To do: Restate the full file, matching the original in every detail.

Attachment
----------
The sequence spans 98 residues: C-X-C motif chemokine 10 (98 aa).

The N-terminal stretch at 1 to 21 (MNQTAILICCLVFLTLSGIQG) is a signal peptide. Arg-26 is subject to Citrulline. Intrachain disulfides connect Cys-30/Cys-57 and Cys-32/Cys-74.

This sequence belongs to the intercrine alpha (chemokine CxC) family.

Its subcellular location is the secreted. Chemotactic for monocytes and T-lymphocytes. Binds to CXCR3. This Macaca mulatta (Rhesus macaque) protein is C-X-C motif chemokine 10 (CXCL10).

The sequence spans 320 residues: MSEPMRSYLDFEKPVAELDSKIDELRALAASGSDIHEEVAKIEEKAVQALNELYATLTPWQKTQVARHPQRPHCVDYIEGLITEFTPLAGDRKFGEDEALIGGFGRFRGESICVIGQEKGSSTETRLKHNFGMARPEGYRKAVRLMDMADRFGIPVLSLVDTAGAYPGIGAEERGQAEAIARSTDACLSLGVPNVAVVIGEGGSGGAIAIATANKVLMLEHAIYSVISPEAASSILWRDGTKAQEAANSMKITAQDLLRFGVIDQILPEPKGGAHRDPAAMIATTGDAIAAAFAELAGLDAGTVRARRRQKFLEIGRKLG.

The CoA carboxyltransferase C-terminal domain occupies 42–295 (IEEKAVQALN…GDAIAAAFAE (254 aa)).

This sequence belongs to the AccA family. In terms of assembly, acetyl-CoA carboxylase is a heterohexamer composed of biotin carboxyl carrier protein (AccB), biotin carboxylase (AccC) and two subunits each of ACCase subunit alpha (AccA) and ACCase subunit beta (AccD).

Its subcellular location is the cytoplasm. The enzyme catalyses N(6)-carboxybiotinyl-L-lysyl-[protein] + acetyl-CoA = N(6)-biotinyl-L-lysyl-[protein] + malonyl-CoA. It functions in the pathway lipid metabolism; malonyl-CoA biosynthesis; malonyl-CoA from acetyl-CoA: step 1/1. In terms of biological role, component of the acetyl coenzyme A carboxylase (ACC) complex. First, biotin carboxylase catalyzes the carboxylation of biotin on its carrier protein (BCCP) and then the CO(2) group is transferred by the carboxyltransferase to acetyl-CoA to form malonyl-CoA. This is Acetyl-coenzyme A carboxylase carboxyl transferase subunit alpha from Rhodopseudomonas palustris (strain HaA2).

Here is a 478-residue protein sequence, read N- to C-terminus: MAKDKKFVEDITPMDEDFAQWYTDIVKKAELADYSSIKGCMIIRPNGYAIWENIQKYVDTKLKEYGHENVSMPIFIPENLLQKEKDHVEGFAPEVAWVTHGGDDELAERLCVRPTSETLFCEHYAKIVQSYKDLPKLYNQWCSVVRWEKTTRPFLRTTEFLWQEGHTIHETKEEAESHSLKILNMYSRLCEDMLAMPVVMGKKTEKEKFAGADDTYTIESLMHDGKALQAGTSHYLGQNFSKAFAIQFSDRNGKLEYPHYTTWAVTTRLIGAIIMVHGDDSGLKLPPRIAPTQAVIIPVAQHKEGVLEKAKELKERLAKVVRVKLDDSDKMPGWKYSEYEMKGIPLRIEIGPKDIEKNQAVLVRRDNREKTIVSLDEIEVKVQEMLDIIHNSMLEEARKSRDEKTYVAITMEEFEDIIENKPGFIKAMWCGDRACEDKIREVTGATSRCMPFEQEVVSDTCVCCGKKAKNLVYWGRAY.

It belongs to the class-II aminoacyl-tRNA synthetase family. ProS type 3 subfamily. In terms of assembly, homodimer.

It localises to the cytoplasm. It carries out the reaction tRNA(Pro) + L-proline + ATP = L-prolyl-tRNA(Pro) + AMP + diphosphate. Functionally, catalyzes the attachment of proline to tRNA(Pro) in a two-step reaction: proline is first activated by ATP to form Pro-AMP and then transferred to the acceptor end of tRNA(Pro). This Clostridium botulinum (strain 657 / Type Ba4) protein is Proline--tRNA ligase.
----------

The sequence spans 98 residues: C-X-C motif chemokine 10 (98 aa).

The N-terminal stretch at 1 to 21 (MNQTAILICCLVFLTLSGIQG) is a signal peptide. Arg-26 is subject to Citrulline. Intrachain disulfides connect Cys-30/Cys-57 and Cys-32/Cys-74.

This sequence belongs to the intercrine alpha (chemokine CxC) family.

Its subcellular location is the secreted. Chemotactic for monocytes and T-lymphocytes. Binds to CXCR3. This Macaca mulatta (Rhesus macaque) protein is C-X-C motif chemokine 10 (CXCL10).

The sequence spans 320 residues: MSEPMRSYLDFEKPVAELDSKIDELRALAASGSDIHEEVAKIEEKAVQALNELYATLTPWQKTQVARHPQRPHCVDYIEGLITEFTPLAGDRKFGEDEALIGGFGRFRGESICVIGQEKGSSTETRLKHNFGMARPEGYRKAVRLMDMADRFGIPVLSLVDTAGAYPGIGAEERGQAEAIARSTDACLSLGVPNVAVVIGEGGSGGAIAIATANKVLMLEHAIYSVISPEAASSILWRDGTKAQEAANSMKITAQDLLRFGVIDQILPEPKGGAHRDPAAMIATTGDAIAAAFAELAGLDAGTVRARRRQKFLEIGRKLG.

The CoA carboxyltransferase C-terminal domain occupies 42–295 (IEEKAVQALN…GDAIAAAFAE (254 aa)).

This sequence belongs to the AccA family. In terms of assembly, acetyl-CoA carboxylase is a heterohexamer composed of biotin carboxyl carrier protein (AccB), biotin carboxylase (AccC) and two subunits each of ACCase subunit alpha (AccA) and ACCase subunit beta (AccD).

Its subcellular location is the cytoplasm. The enzyme catalyses N(6)-carboxybiotinyl-L-lysyl-[protein] + acetyl-CoA = N(6)-biotinyl-L-lysyl-[protein] + malonyl-CoA. It functions in the pathway lipid metabolism; malonyl-CoA biosynthesis; malonyl-CoA from acetyl-CoA: step 1/1. In terms of biological role, component of the acetyl coenzyme A carboxylase (ACC) complex. First, biotin carboxylase catalyzes the carboxylation of biotin on its carrier protein (BCCP) and then the CO(2) group is transferred by the carboxyltransferase to acetyl-CoA to form malonyl-CoA. This is Acetyl-coenzyme A carboxylase carboxyl transferase subunit alpha from Rhodopseudomonas palustris (strain HaA2).

Here is a 478-residue protein sequence, read N- to C-terminus: MAKDKKFVEDITPMDEDFAQWYTDIVKKAELADYSSIKGCMIIRPNGYAIWENIQKYVDTKLKEYGHENVSMPIFIPENLLQKEKDHVEGFAPEVAWVTHGGDDELAERLCVRPTSETLFCEHYAKIVQSYKDLPKLYNQWCSVVRWEKTTRPFLRTTEFLWQEGHTIHETKEEAESHSLKILNMYSRLCEDMLAMPVVMGKKTEKEKFAGADDTYTIESLMHDGKALQAGTSHYLGQNFSKAFAIQFSDRNGKLEYPHYTTWAVTTRLIGAIIMVHGDDSGLKLPPRIAPTQAVIIPVAQHKEGVLEKAKELKERLAKVVRVKLDDSDKMPGWKYSEYEMKGIPLRIEIGPKDIEKNQAVLVRRDNREKTIVSLDEIEVKVQEMLDIIHNSMLEEARKSRDEKTYVAITMEEFEDIIENKPGFIKAMWCGDRACEDKIREVTGATSRCMPFEQEVVSDTCVCCGKKAKNLVYWGRAY.

It belongs to the class-II aminoacyl-tRNA synthetase family. ProS type 3 subfamily. In terms of assembly, homodimer.

It localises to the cytoplasm. It carries out the reaction tRNA(Pro) + L-proline + ATP = L-prolyl-tRNA(Pro) + AMP + diphosphate. Functionally, catalyzes the attachment of proline to tRNA(Pro) in a two-step reaction: proline is first activated by ATP to form Pro-AMP and then transferred to the acceptor end of tRNA(Pro). This Clostridium botulinum (strain 657 / Type Ba4) protein is Proline--tRNA ligase.